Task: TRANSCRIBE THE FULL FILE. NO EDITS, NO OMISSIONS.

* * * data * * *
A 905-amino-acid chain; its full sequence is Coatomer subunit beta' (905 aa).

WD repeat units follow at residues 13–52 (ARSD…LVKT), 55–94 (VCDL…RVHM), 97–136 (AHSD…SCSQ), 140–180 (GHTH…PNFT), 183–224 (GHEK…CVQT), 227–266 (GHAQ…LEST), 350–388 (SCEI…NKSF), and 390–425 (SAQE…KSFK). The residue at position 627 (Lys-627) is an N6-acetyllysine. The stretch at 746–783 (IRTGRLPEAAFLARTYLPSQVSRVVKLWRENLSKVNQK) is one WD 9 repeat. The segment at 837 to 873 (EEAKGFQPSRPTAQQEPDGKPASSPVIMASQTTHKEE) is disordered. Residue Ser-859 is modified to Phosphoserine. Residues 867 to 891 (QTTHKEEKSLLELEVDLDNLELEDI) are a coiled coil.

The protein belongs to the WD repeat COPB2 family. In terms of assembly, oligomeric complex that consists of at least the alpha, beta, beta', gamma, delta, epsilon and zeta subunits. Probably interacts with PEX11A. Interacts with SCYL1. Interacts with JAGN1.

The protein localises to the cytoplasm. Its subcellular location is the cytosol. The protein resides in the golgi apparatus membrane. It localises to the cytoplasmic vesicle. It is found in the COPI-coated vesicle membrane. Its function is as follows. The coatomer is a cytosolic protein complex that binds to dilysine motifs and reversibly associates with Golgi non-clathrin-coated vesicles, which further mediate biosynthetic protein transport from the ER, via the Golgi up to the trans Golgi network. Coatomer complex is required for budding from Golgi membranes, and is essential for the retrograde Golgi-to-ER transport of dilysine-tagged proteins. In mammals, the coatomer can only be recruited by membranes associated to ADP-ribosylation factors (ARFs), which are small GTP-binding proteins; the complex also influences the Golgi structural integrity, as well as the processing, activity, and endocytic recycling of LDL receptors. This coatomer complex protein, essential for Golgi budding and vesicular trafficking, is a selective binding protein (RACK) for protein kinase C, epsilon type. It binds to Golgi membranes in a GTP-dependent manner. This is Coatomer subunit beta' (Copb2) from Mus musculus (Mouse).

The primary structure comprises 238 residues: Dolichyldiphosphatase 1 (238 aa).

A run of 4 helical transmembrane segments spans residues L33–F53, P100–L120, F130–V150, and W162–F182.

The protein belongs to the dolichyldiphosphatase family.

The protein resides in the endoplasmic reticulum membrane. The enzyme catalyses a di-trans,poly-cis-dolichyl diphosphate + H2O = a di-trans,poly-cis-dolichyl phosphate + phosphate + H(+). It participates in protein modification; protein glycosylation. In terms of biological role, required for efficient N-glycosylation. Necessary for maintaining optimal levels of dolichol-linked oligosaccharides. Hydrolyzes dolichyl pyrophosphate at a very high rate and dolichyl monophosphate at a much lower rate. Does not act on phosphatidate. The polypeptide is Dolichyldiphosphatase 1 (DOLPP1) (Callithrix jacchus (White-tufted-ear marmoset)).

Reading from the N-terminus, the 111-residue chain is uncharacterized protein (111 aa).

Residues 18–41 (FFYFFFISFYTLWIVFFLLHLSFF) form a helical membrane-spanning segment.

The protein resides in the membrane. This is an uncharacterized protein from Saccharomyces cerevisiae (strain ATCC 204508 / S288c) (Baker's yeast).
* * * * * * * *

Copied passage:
A 905-amino-acid chain; its full sequence is Coatomer subunit beta' (905 aa).

WD repeat units follow at residues 13–52 (ARSD…LVKT), 55–94 (VCDL…RVHM), 97–136 (AHSD…SCSQ), 140–180 (GHTH…PNFT), 183–224 (GHEK…CVQT), 227–266 (GHAQ…LEST), 350–388 (SCEI…NKSF), and 390–425 (SAQE…KSFK). The residue at position 627 (Lys-627) is an N6-acetyllysine. The stretch at 746–783 (IRTGRLPEAAFLARTYLPSQVSRVVKLWRENLSKVNQK) is one WD 9 repeat. The segment at 837 to 873 (EEAKGFQPSRPTAQQEPDGKPASSPVIMASQTTHKEE) is disordered. Residue Ser-859 is modified to Phosphoserine. Residues 867 to 891 (QTTHKEEKSLLELEVDLDNLELEDI) are a coiled coil.

The protein belongs to the WD repeat COPB2 family. In terms of assembly, oligomeric complex that consists of at least the alpha, beta, beta', gamma, delta, epsilon and zeta subunits. Probably interacts with PEX11A. Interacts with SCYL1. Interacts with JAGN1.

The protein localises to the cytoplasm. Its subcellular location is the cytosol. The protein resides in the golgi apparatus membrane. It localises to the cytoplasmic vesicle. It is found in the COPI-coated vesicle membrane. Its function is as follows. The coatomer is a cytosolic protein complex that binds to dilysine motifs and reversibly associates with Golgi non-clathrin-coated vesicles, which further mediate biosynthetic protein transport from the ER, via the Golgi up to the trans Golgi network. Coatomer complex is required for budding from Golgi membranes, and is essential for the retrograde Golgi-to-ER transport of dilysine-tagged proteins. In mammals, the coatomer can only be recruited by membranes associated to ADP-ribosylation factors (ARFs), which are small GTP-binding proteins; the complex also influences the Golgi structural integrity, as well as the processing, activity, and endocytic recycling of LDL receptors. This coatomer complex protein, essential for Golgi budding and vesicular trafficking, is a selective binding protein (RACK) for protein kinase C, epsilon type. It binds to Golgi membranes in a GTP-dependent manner. This is Coatomer subunit beta' (Copb2) from Mus musculus (Mouse).

The primary structure comprises 238 residues: Dolichyldiphosphatase 1 (238 aa).

A run of 4 helical transmembrane segments spans residues L33–F53, P100–L120, F130–V150, and W162–F182.

The protein belongs to the dolichyldiphosphatase family.

The protein resides in the endoplasmic reticulum membrane. The enzyme catalyses a di-trans,poly-cis-dolichyl diphosphate + H2O = a di-trans,poly-cis-dolichyl phosphate + phosphate + H(+). It participates in protein modification; protein glycosylation. In terms of biological role, required for efficient N-glycosylation. Necessary for maintaining optimal levels of dolichol-linked oligosaccharides. Hydrolyzes dolichyl pyrophosphate at a very high rate and dolichyl monophosphate at a much lower rate. Does not act on phosphatidate. The polypeptide is Dolichyldiphosphatase 1 (DOLPP1) (Callithrix jacchus (White-tufted-ear marmoset)).

Reading from the N-terminus, the 111-residue chain is uncharacterized protein (111 aa).

Residues 18–41 (FFYFFFISFYTLWIVFFLLHLSFF) form a helical membrane-spanning segment.

The protein resides in the membrane. This is an uncharacterized protein from Saccharomyces cerevisiae (strain ATCC 204508 / S288c) (Baker's yeast).